SANTA MONICA, Calif. — It’s a brave new world at Giorgio Beverly Hills.

The upscale fragrance manufacturer, which was acquired by soap and detergent giant Procter & Gamble Co. in July, is ready to prove to the industry — and to itself — that it can become an even larger player in the prestige market.

P&G has made several moves since the acquisition to show it is serious about a market it hardly knows. The company:
Merged its Eurocos division into Giorgio in the U.S., giving Giorgio control over the Eurocos brands Hugo Boss, Boss Elements, Laura Biagiotti Venezia and Laura Biagiotti Roma. In Europe, where Eurocos is strongest, the Giorgio brands will be distributed by Eurocos.

Boosted the U.S. Giorgio sales force by 15 to 54.

Developed initiatives to control diversion of Giorgio brands, including a door-by-door analysis to insure the firm is growing its business in an appropriate manner.

Identified stocks of counterfeit Giorgio products and investigated the sources of bogus merchandise.

Kept Giorgio’s California staff intact instead of moving in P&G executives, which it has done in other cosmetics and fragrance acquisitions.

Named Giorgio president and chief executive officer Linda LoRe an officer of P&G; she is one of only 11 female officers in the company.

These moves are a relief to Giorgio observers, some of whom joked the firm would become Giorgio Cincinnati, named after the location of P&G’s corporate headquarters.

LoRe said earlier this week that P&G has ushered in a new era with new opportunities for the firm, which was owned by Avon Products Inc. for the past five years.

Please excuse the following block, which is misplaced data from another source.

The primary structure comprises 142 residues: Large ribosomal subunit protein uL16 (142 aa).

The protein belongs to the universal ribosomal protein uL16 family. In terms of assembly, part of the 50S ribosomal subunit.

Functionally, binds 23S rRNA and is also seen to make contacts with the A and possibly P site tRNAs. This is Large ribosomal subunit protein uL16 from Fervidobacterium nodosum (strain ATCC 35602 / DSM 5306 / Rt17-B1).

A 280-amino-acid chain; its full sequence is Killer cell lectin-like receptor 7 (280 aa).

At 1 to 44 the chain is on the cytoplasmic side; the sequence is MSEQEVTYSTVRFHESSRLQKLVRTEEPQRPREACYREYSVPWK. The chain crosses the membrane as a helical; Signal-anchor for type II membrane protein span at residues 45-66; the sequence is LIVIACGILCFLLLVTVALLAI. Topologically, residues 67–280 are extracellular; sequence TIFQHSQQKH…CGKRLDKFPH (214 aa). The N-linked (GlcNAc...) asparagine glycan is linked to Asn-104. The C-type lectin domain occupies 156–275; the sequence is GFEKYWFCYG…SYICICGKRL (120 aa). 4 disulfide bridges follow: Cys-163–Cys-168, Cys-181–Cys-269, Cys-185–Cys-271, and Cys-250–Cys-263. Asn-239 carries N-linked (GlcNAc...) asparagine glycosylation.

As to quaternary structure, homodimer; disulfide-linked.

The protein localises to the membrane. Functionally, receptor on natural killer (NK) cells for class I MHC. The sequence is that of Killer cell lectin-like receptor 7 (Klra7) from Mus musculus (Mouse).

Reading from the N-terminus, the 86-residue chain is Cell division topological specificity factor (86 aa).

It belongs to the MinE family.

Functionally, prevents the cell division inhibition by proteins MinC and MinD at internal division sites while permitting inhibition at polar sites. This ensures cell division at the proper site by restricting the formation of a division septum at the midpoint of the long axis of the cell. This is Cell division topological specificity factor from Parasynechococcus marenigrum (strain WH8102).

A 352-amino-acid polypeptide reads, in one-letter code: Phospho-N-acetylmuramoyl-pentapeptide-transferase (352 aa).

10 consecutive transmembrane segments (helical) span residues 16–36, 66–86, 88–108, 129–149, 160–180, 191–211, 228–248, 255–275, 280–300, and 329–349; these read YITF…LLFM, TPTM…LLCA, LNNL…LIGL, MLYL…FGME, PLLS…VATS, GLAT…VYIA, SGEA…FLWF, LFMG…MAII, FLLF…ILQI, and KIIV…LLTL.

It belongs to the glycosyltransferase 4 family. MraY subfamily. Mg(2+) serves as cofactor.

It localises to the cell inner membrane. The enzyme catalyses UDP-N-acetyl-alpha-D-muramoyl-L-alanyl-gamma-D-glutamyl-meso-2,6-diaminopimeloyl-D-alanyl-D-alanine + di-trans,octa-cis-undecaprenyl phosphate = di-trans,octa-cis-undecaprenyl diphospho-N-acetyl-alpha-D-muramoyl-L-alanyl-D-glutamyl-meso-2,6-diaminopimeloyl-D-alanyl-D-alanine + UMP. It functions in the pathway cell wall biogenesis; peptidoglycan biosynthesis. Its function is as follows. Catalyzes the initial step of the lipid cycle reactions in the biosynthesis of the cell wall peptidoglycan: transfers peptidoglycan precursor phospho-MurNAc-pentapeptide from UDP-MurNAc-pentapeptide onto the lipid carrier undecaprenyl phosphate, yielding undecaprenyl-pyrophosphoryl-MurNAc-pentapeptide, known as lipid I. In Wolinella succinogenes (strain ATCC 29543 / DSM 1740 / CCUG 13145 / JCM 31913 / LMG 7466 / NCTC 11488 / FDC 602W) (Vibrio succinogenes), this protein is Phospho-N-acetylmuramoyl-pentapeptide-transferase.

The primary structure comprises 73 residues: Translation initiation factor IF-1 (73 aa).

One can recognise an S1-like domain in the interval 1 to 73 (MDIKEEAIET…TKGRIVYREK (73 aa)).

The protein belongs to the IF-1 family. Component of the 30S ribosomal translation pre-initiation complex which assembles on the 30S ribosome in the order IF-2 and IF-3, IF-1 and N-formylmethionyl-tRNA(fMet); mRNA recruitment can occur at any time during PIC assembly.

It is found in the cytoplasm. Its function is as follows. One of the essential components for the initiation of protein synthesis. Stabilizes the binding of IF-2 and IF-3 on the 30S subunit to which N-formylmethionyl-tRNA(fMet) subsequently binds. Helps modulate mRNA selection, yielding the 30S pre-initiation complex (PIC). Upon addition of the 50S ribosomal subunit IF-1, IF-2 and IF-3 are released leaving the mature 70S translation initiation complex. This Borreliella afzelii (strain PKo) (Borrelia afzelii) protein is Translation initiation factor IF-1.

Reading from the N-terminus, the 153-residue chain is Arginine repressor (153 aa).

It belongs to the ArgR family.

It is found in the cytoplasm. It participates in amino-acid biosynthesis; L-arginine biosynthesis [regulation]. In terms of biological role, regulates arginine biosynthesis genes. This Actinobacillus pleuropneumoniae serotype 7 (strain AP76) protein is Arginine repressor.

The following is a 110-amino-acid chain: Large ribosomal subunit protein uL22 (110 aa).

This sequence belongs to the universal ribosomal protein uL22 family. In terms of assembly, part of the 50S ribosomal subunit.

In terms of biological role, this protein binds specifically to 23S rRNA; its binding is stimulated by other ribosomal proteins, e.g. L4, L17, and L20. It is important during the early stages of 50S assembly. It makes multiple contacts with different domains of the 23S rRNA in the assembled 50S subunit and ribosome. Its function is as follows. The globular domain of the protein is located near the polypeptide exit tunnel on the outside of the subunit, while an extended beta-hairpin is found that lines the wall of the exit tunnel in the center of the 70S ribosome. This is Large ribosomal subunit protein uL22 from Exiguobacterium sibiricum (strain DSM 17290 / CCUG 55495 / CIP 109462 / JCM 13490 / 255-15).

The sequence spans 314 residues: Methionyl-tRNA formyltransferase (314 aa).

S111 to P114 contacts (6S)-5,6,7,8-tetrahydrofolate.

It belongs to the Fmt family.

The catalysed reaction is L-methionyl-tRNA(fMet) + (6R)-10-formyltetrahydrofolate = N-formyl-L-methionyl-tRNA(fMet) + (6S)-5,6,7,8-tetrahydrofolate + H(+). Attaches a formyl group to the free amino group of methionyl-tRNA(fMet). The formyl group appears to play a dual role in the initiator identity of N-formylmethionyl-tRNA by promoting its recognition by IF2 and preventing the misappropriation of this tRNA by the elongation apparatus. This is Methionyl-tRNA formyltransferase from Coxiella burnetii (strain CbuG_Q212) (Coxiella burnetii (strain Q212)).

“P&G does not believe in going half way in anything they do,” LoRe said in her first interview since the acquisition. “They always believe in being a leader, both with resources and brands.”

Giorgio did a reported $165 million in wholesale volume worldwide in 1993. Eurocos posted a worldwide wholesale volume of $165 million during P&G’s last fiscal year, which ended June 30. Acquiring Giorgio will boost P&G’s prestige and mass market fragrance volume to $500 million, the company has said.

While LoRe declined to give specific dollar amounts, she said P&G is willing to invest the money needed to make Giorgio an even bigger player in the prestige market.

During the past few years, Avon did not consider Giorgio a key product category and did not support the brand — especially in advertising, LoRe said.

She described Giorgio as “rejuvenated” under P&G and claimed the firm is positioning itself for future growth. Plans for a fourth women’s scent are on the board, with a launch slated for early 1996.

Industry sources have estimated Giorgio’s most recent launch, the August introduction of Wings for Men, will do $25 million to $30 million at retail its first year, about half the volume of the women’s version.

Giorgio is also developing a Salvatore Ferragamo fragrance, its first designer name.

And while the launch of Giorgio’s fourth fragrance is expected to be a big-budget blockbuster on the scale of Giorgio, Red and Wings, the firm is not ruling out smaller, niche fragrances.

The moves are necessary for Giorgio to keep its share of what has become a more competitive and fragmented market. Still, some observers wonder if Giorgio is only competing with itself, replacing one brand with another in a string of megalaunches.